A very dark movie that polarized the committee, and that caused an exodus during an explicit scene of torture, is the Mexican entry Heli. It documents the brutality and institutional corruption in the drug wars of Mexico’s central highlands. The film is unrelenting in its harshness, even from the first scene of a body hanging down from a roadway overpass; this is later revealed to be a flashback. Heli is also a story of lost innocence. The film has continued to haunt me. Though not chosen by the general or executive committees, director Amat Escalante was chosen best director at the 2013 Cannes Festival. Steven Spielberg gave him the award.
What I find totally engrossing in the AMPAS foreign film nomination process is the sheer number of stunning films submitted every year. Admittedly, these should be considered the 24 K gold of each country, and there is likely to be much dross in the leach—but the maturity and emotional depth of many films beggars the offerings of the American industry for year end Oscar bait, or even including the ambitious, indie films of Sundance. It is proof that even as Hollywood movies descend ever more into CGI fantasies, the cinema of many countries reflects crucial human issues and stories. But that may be changing.
The uncompromising director Béla Tarr announced that The Turin Horse, Hungary’s AMPAS entry two years ago, would be his final film. He announced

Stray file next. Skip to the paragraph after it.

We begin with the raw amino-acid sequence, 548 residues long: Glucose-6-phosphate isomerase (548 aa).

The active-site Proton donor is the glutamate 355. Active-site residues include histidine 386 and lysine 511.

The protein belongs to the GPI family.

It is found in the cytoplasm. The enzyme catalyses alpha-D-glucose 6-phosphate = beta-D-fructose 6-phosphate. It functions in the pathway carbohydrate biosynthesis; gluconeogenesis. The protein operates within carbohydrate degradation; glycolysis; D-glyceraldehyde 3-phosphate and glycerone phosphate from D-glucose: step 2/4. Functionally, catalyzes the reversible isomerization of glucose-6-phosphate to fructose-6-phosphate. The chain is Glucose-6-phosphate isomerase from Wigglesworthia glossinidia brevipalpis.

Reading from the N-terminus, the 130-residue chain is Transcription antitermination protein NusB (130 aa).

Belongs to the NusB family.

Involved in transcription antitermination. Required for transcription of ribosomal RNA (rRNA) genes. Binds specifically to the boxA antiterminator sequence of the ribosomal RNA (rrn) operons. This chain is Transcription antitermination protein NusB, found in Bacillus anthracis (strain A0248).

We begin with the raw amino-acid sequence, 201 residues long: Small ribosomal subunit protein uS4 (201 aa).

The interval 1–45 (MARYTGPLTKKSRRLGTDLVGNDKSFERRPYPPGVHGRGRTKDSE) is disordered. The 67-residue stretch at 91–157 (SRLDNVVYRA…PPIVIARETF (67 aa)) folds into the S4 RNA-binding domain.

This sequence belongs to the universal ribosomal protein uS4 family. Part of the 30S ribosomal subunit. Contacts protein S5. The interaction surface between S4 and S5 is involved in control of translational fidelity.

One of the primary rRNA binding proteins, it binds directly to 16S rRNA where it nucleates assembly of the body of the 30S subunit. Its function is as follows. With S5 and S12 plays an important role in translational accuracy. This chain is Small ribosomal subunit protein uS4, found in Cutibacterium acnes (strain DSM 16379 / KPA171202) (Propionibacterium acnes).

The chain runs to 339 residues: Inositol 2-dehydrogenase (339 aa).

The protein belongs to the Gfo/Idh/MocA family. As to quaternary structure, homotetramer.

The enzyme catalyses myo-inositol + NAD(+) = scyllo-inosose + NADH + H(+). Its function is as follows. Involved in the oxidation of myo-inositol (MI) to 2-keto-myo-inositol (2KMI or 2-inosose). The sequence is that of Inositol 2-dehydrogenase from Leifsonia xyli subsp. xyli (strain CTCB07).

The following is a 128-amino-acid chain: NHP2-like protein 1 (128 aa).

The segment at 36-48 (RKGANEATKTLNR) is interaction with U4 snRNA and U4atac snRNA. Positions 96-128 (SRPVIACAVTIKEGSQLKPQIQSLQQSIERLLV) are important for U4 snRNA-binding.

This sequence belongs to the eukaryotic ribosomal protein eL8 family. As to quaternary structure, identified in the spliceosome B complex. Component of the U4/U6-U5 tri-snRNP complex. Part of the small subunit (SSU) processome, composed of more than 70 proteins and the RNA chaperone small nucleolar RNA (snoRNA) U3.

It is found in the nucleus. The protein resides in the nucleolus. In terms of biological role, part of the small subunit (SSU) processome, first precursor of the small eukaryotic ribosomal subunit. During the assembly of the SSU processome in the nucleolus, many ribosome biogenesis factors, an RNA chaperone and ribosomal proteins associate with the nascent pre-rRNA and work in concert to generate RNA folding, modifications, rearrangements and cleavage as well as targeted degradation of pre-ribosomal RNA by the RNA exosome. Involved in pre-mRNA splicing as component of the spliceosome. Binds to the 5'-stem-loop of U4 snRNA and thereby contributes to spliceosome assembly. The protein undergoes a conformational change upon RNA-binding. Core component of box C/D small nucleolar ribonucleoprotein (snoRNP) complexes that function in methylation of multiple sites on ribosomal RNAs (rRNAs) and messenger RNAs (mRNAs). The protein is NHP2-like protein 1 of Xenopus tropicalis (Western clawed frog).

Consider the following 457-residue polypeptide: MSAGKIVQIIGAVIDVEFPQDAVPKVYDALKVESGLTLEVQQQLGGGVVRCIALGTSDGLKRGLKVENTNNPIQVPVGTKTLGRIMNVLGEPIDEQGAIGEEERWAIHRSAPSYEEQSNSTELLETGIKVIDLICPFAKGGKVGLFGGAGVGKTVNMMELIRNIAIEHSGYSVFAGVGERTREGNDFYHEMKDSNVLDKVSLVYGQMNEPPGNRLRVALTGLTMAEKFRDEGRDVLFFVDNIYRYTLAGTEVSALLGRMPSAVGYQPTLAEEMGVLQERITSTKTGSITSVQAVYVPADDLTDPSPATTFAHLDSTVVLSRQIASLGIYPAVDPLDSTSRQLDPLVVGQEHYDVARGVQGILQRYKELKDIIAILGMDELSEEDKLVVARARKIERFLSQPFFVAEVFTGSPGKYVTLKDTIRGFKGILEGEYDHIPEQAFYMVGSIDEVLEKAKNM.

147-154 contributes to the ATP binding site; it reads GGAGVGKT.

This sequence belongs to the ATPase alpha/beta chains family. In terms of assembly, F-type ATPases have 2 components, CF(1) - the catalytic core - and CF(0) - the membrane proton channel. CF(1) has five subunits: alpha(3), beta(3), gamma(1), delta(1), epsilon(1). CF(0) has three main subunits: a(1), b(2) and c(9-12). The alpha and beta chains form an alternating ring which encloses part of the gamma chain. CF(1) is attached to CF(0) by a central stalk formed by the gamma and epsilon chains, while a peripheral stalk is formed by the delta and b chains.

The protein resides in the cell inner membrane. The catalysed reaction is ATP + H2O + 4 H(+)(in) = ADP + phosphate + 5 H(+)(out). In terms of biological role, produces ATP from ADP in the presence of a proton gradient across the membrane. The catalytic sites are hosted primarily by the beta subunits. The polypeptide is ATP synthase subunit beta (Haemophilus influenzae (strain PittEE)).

“I think I’ve said everything in my films that I have to say. Do you want me to repeat myself or churn out copies of my style? The Turin Horse puts a definitive close to my oeuvre. I can make no more Béla Tarr films.
State funding had dried up and there was little interest in his work beyond film festivals and art house cinemas. The Turin Horse was shown in Los Angeles at the intimate CineFamily on Fairfax
Béla Tarr’s valedictory film did not make the foreign film shortlist. Its inherent challenges (two and a half hours running time with only 30 shots) reflect the difficulty of any attempt to judge the best of anything. (A glance at the list of the winners of the Nobel Prize in Literature hardly reflects the greatest fiction writers of the past century.) After winning the Silver Bear at the Berlin Festival, Tarr ran afoul of Hungarian politicians when he gave a German interview on his country’s “culture wars.” Some shared my advocacy of the film—but then there was the woman who tapped my shoulder as we turned in our booklets after an evening screening the following year. “I know you,” she insisted, “You’re the guy that liked ‘that horse movie.’” I readily confessed.
As we gallop along the ramparts of “chaos cinema,” the last of the “slow cinema” masters has pulled up lame. Time will judge whether The Turin Horse was simply a death rattle of the century of cinema or its glorious swan song. It’s not difficult to figure where I stand on this apocalyptic testament or what hope for world cinema lies beyond Béla Tarr.